News10NBC Investigates: Where do the illegal guns come from? | WHEC.com

News10NBC Investigates: Where do the illegal guns come from?

Berkeley Brean
Created: May 31, 2022 06:34 PM

ROCHESTER, N.Y. (WHEC) - For the past year and a half, there have been so many people shot in Rochester—our city averages about one a day. 

News10NBC wants to know where are the illegal guns are coming from? We're not making them here. 

So how do they get here? 

Every gun with a serial number has what is called trace data which can details where a gun was sold, resold, stolen, or used in a crime. 
The information helps police track the path of the gun. 

Law enforcement has that information but they won't share it with us. 

When two men were arrested and charged with raping a teenage girl in a corner store at Scio Street and Central Park in Rochester, police found a Glock with an extended drum magazine with 48 rounds in it. 

How did that gun and all the illegal guns end up in Rochester?

I compiled the make, model, and serial numbers of seven illegal guns confiscated by Rochester police in the past two months. 

RPD, the New York State Police, and the ATF all say the trace data on those weapons - and all illegal guns -- is not theirs to share or not public. 

Brean: "We know they're not making these guns here."

Pastor James Cooper: "Right. Exactly."

Brean: "So how are they getting here?"

Pastor Benjamin Cox: "What pipeline are they coming through?"
  
I took the list of illegal guns to a group of pastors who have been calling for an end to gun violence. 

"Here's one," I said referring to a criminal complaint in a gun case in Rochester. A Ruger with a serial number reported stolen from Georgia."

Brean: "Are you curious as to how these guns get into our community?" 

Pastor Cynthia Anderson: "I am. Our children's lives are in jeopardy. Every day that these guns infiltrate our city. Our school systems. Everything is in jeopardy."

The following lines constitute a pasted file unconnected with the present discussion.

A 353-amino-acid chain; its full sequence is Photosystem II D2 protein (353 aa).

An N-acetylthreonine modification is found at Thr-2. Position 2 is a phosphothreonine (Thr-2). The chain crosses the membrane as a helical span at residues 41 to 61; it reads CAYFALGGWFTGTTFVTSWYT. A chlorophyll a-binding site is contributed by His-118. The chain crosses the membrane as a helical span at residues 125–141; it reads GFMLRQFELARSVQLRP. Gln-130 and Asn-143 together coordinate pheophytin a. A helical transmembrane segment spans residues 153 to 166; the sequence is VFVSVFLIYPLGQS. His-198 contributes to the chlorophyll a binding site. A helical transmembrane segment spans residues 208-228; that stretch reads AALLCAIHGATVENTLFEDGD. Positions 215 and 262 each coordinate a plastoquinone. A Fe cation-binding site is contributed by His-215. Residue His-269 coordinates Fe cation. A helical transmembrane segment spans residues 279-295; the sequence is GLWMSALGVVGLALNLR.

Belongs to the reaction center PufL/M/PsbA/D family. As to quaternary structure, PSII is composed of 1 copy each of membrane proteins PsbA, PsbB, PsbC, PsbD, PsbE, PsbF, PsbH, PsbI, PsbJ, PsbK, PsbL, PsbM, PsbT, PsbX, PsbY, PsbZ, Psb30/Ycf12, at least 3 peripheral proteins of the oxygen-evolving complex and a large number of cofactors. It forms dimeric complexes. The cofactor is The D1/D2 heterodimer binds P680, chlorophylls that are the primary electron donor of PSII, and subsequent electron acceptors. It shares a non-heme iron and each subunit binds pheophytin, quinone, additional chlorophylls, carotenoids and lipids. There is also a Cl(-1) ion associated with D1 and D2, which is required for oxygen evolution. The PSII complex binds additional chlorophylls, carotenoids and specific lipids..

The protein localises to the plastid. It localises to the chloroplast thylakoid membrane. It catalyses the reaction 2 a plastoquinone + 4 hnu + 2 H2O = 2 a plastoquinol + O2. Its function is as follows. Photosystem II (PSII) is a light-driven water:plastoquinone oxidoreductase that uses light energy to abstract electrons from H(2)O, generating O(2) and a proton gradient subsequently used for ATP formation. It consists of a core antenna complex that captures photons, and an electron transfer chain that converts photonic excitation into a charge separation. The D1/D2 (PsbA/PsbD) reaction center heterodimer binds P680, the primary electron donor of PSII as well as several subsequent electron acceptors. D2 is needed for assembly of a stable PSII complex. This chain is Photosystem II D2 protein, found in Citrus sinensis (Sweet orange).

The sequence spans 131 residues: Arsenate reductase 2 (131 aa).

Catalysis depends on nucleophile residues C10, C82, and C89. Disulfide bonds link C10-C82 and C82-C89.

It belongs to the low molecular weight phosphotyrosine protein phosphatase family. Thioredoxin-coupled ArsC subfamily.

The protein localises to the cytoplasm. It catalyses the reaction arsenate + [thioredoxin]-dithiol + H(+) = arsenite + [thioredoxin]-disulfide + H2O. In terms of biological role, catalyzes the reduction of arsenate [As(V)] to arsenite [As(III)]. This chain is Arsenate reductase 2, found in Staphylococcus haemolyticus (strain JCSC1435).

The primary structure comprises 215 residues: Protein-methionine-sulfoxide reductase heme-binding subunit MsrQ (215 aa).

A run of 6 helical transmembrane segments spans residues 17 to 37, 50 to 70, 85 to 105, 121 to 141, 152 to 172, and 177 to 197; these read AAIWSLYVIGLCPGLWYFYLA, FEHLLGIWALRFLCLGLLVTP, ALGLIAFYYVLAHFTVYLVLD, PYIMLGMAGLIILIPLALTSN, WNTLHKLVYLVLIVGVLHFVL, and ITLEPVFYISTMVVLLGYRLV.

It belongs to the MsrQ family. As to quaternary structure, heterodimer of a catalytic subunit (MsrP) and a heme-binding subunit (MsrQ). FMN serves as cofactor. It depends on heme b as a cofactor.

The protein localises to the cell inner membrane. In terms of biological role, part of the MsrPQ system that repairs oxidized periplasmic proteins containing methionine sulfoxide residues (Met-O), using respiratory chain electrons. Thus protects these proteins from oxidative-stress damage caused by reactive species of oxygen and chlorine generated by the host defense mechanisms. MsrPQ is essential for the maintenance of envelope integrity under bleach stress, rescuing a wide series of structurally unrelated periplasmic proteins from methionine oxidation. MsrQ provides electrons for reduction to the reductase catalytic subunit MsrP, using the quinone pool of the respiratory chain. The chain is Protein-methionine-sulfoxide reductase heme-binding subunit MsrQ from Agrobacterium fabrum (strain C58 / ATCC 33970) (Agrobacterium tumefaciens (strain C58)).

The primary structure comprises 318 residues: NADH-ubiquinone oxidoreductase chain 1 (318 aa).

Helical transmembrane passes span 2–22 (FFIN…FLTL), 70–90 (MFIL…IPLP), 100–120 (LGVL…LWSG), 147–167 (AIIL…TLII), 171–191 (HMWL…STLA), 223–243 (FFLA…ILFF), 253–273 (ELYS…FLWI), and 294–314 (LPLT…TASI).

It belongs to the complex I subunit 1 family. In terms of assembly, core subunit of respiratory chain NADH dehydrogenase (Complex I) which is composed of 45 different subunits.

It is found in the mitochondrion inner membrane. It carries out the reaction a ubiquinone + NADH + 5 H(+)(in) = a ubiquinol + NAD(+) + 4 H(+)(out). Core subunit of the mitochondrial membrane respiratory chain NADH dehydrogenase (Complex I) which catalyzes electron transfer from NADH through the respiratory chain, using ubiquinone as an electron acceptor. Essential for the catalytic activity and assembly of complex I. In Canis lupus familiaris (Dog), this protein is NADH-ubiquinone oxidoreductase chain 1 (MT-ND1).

Pastor Cox: "And the end result is either going to be their child is going to be killed or they're going to kill someone."
  
In January, Governor Kathy Hochul started a multi-state gun-tracking unit. 

Last week she said more than 2,000 illegal guns were caught by state and local police this year and she wants police to share information on illegal guns. 

"Did they share it? Why didn't they share it? Is there a barrier to them sharing it?" the governor asked. "Well, I don't have any patience barriers, my friends. I'm saying—break down the barriers, share the information." 
  
The gun found in the corner store of the alleged rape was reported stolen outside Columbus, Ohio in February 2021. I reached the man who reported it stolen and wanted to ask how he thought the gun might have made its way to Rochester. He did not wish to talk. 

Of the sample of illegal guns confiscated by Rochester police in the past few months, four were reported stolen from Ohio, Georgia, South, and North Carolina. 

Brean: "Maybe if people could know where these guns are coming from it might help put some of the pieces of the puzzle together."

Pastor Anderson: "Absolutely. We deserve to know."

Pastor Cox: "That is the main factor in this whole equation. Where are they coming from?"

RPD and state police tell me the trace data on illegal guns is stored with the ATF and under that agreement the police can only share trace data with other police. 

The AFT told me these are open investigations and the information has to come from local police. 

That is the runaround I've received since I started asking where the guns come from last year. 


 


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